2 pounds beets with greens, beets peeled and cut into 1/2-inch dice, greens coarsely chopped

1 pound meaty beef bones

1 pound green cabbage, shredded

1lb tomatoes, chopped

1 large onion, quartered and thinly sliced

1 bay leaf

 Salt to taste

1 pound large waxy potatoes, quartered

 Freshly ground white pepper to taste

 Balsamic vinegar to taste, for drizzling

In a soup pot, combine beets (not greens), bones, cabbage, tomatoes, onion, 8 cups water, bay leaf and salt; bring to a boil. Reduce heat to medium-low and simmer 1 1/2 hours.

Meanwhile, put potatoes in a medium saucepan of water. Bring to a boil and simmer until tender, about 20 minutes. Using a slotted spoon, transfer potatoes to a cutting board. Add chopped greens to boiling water and cook until tender, about 3 minutes. Drain and rinse in cold water. Peel potatoes and cut into 1/2-inch dice.

Discard bay leaf. Remove bones, remove meat from bones, chop meat and return meat to soup. Taste and add salt if needed. Ladle soup into bowls and season with white pepper. Top with potatoes and greens, and drizzle with balsamic vinegar.

Adapted from NYT Cooking/Jane Sigal

Caramelized Onion Dip

If you make onion dip from scratch then its automatically ok to eat an entire bag of chips with it.  Just kidding, you’ll eat this with celery sticks and steamed beet slices right? Truth be told, the yogurt used here keeps this fairly light.  If you’re looking for something a little richer, try adding half sour cream instead of all yogurt.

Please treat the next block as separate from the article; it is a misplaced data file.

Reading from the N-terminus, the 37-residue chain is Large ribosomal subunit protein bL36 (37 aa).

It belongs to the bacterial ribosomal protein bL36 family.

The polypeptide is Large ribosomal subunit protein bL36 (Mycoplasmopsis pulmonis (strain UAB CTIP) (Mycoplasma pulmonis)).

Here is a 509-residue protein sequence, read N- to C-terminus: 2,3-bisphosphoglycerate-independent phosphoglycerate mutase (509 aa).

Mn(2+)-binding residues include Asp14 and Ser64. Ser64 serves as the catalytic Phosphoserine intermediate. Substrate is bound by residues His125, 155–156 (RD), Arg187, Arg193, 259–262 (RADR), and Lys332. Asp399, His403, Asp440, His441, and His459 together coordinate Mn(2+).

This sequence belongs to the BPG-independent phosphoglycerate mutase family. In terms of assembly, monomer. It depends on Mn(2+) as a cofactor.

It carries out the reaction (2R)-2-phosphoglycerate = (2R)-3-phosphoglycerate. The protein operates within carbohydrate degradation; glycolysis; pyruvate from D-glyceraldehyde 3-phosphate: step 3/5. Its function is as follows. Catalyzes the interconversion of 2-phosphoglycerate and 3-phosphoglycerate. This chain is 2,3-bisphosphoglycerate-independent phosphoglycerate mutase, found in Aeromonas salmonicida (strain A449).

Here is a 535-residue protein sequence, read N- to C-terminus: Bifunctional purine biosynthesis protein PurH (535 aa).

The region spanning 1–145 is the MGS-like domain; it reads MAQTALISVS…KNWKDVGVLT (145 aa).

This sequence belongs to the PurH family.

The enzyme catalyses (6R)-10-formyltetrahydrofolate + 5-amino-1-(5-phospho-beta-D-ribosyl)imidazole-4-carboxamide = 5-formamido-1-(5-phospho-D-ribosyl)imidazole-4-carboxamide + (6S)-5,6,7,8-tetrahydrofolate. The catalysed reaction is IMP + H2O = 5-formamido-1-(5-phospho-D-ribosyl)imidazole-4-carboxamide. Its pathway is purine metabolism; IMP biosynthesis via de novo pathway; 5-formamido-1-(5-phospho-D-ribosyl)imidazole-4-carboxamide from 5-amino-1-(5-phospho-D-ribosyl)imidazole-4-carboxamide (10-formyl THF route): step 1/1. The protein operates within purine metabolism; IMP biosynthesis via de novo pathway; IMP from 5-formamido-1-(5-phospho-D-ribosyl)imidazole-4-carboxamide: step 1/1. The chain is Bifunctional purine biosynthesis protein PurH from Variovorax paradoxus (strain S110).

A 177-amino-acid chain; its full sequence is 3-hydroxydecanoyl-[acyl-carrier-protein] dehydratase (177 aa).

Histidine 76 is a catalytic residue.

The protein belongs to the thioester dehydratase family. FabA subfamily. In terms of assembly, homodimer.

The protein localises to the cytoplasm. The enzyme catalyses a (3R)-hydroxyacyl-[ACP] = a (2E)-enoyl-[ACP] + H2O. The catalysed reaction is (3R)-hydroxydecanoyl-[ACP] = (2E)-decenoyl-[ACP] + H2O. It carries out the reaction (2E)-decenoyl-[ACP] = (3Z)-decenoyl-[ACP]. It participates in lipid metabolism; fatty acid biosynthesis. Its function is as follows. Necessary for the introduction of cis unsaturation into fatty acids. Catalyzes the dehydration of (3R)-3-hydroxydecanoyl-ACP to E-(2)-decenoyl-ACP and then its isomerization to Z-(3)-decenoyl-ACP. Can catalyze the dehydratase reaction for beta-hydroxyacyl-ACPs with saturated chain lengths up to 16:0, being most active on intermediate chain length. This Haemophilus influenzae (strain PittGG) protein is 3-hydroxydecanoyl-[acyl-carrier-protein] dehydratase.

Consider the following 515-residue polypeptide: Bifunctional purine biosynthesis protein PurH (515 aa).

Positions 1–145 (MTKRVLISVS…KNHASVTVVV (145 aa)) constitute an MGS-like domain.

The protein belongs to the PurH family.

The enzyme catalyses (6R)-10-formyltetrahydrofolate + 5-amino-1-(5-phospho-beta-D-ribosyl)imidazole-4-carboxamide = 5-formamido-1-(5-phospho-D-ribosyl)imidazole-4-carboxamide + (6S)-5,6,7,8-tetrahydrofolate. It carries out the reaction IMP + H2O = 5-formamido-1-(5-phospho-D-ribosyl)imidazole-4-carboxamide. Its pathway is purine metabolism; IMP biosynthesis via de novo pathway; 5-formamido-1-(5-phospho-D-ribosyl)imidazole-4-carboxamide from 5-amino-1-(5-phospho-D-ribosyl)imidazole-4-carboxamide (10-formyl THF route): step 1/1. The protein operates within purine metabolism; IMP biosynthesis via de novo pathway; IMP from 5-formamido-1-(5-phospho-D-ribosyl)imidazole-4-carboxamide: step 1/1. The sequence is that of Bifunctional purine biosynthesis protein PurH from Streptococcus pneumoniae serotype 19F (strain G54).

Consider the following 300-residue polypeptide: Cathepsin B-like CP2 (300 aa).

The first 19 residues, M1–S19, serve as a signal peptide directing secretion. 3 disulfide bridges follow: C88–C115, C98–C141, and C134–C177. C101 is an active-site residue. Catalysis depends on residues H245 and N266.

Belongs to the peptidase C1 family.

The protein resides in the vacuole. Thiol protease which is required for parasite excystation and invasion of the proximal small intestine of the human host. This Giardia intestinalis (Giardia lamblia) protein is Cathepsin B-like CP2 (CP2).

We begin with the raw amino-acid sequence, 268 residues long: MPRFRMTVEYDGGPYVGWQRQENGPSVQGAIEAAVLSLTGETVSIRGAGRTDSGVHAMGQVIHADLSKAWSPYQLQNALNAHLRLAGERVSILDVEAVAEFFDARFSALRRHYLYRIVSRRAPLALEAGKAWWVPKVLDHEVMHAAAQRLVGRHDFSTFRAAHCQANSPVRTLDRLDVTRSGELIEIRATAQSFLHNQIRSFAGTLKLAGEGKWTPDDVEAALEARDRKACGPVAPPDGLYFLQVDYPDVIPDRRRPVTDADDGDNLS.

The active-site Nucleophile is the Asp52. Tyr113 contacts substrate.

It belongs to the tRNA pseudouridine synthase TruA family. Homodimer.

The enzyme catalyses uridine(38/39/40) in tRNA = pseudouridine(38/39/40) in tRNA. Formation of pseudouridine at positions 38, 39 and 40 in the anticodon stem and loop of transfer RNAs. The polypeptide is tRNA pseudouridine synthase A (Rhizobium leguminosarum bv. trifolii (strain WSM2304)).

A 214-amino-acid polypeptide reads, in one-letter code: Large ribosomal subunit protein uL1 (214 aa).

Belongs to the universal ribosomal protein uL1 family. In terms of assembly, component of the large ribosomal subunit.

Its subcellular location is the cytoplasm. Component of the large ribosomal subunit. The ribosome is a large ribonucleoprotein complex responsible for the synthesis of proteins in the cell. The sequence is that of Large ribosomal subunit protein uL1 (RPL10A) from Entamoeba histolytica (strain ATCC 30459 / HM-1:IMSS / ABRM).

2 tablespoons unsalted butter

1 1/2 pounds Sweet Onions (or whatever onion you have around) thinly sliced– about 4 cups worth

1 teaspoon dried thyme

hefty pinch of salt

3 cloves of garlic, finely chopped

1/4 cup dry white wine

2 cups full fat Greek Style plain yogurt

1 teaspoon red wine vinegar

salt and pepper to taste

thyme sprigs for garnish

Heat the butter in a large saucepan over medium high heat until it begins to sizzle. Add about half of the chopped onions and give the pot a big stir. Cook, stirring occasionally until they begin to wilt down a bit. Add the rest of the onions , the thyme and a big pinch of salt. Give the pot another stir  and then reduce the heat to medium low and continue to cook, stirring often until the onions begin to turn brown and become fragrant. About 15 minutes.  Add your chopped garlic and continue to cook for about 5 minutes longer. Add the wine, turn the heat up to medium high, stir frequently until the wine evaporates and the onions and garlic are very fragrant, about 5 minutes longer. Reduce your heat to medium low again and continue to cook, stirring frequently for about 10 minutes longer or until your onions are deeply golden and tender.  If your pan dries out too much add a splash more wine.

Remove your onions from the heat and dump them out onto a cutting board. When cool enough to handle roughly chop them (this step is optional but I find I like the onions chopped really small for the sake of the dip. If you prefer the longer strands that’s totally up to you!) Add the chopped onions to a large bowl and stir in the yogurt and vinegar. Season to taste with additional salt and pepper and taste for seasonings. Top with fresh thyme sprigs and serve.

Adapted from Dishing up the Dirt